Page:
Scott Galloway, a professor of marketing at NYU’s Stern School of Business, was cited as declaring that Elon Musk is now the most influential individual in the world – so influential, he can distort the modern world’s premier platform, our free market system. Galloway also noted that our idolatry of innovators and the algorithmic media ecosystem have distorted the allocation platform. In the spectacle economy, it’s about the show, the now, the short-term hit.

Right vs left

Analysing 22.8k tweets posted in the past 7 days, we found that the Twitter discussion around the deal was strongly politicised, with rightwing and leftwing commentators sharing their views on free speech and censorship.

Some of the tweets with the highest engagement came from political figures. For example, Republican Senator Marsha Blackburn celebrated news of the purchase, tweeting that she’s hopeful that Elon Musk will help rein in Big Tech’s history of censoring users that have a different viewpoint.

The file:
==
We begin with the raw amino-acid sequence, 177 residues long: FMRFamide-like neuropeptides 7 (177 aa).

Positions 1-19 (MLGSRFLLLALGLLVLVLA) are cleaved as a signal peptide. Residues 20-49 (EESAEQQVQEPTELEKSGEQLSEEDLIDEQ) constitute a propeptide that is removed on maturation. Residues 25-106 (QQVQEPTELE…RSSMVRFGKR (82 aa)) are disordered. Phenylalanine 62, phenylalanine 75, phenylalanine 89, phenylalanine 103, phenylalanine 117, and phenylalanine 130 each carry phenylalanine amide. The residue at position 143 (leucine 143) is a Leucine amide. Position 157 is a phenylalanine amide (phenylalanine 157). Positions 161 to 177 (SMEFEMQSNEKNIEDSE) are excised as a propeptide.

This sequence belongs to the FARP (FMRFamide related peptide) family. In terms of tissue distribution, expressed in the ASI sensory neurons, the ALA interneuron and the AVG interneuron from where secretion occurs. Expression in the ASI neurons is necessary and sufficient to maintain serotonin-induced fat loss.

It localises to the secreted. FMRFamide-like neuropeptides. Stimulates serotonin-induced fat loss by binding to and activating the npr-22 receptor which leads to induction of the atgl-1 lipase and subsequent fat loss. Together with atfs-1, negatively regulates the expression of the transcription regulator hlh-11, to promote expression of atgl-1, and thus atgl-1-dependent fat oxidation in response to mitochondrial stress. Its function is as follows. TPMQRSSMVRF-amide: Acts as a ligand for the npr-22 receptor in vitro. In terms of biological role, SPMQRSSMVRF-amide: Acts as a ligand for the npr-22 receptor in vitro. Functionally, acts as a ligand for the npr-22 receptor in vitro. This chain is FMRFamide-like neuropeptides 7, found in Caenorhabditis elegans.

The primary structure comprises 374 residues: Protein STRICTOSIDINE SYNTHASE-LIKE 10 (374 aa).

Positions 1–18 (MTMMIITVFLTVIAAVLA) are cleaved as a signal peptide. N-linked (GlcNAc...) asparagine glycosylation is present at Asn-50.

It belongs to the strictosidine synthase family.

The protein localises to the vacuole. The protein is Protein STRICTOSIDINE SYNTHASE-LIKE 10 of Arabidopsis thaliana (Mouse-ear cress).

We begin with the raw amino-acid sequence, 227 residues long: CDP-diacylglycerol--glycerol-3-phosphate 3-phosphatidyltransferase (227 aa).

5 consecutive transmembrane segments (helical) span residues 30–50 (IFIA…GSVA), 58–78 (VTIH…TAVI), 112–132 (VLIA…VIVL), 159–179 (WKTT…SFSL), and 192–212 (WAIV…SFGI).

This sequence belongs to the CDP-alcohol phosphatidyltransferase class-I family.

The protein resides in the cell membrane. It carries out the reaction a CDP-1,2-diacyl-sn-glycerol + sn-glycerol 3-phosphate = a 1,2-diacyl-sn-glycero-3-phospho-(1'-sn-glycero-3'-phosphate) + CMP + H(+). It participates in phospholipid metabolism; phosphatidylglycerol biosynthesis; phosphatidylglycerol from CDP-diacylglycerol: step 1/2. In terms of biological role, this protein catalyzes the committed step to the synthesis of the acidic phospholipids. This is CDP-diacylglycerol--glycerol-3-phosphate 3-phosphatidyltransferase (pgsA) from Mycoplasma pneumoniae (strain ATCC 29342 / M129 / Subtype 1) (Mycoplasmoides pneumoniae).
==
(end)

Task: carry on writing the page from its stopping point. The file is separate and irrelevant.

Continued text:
Republican Senator Ted Cruz offered a poll to his Twitter followers. “Is Elon Musk buying Twitter a good thing?” he asked. The two answers offered: “Yes” or “No, I hate free speech.” Republican Texas Gov. Greg Abbott also appeared to back Musk’s purchase, asking him to move the company’s headquarters to the state.

On the other side of the aisle, Democratic Senator Dick Durbin said Musk’s purchase of Twitter “absolutely” gives him concern due to the possibility to reintroduce Donald Trump to the platform. Former United States Secretary of Labour Robert Reich tweeted that when multi-billionaires take control of our most vital platforms for communication, it’s not a win for free speech – it’s a win for oligarchy.

And Angelo Carusone, the president of the nonprofit media watchdog group Media Matters for Americawarned Musk would “open the flood gates of hate and lies”, using Twitter “as a cudgel against other social media companies to press them to backslide”.

The focus on free speech put the name of Alex Jones, a prominent conspiracy theorist banned from Twitter, among the top keywords in the discussion.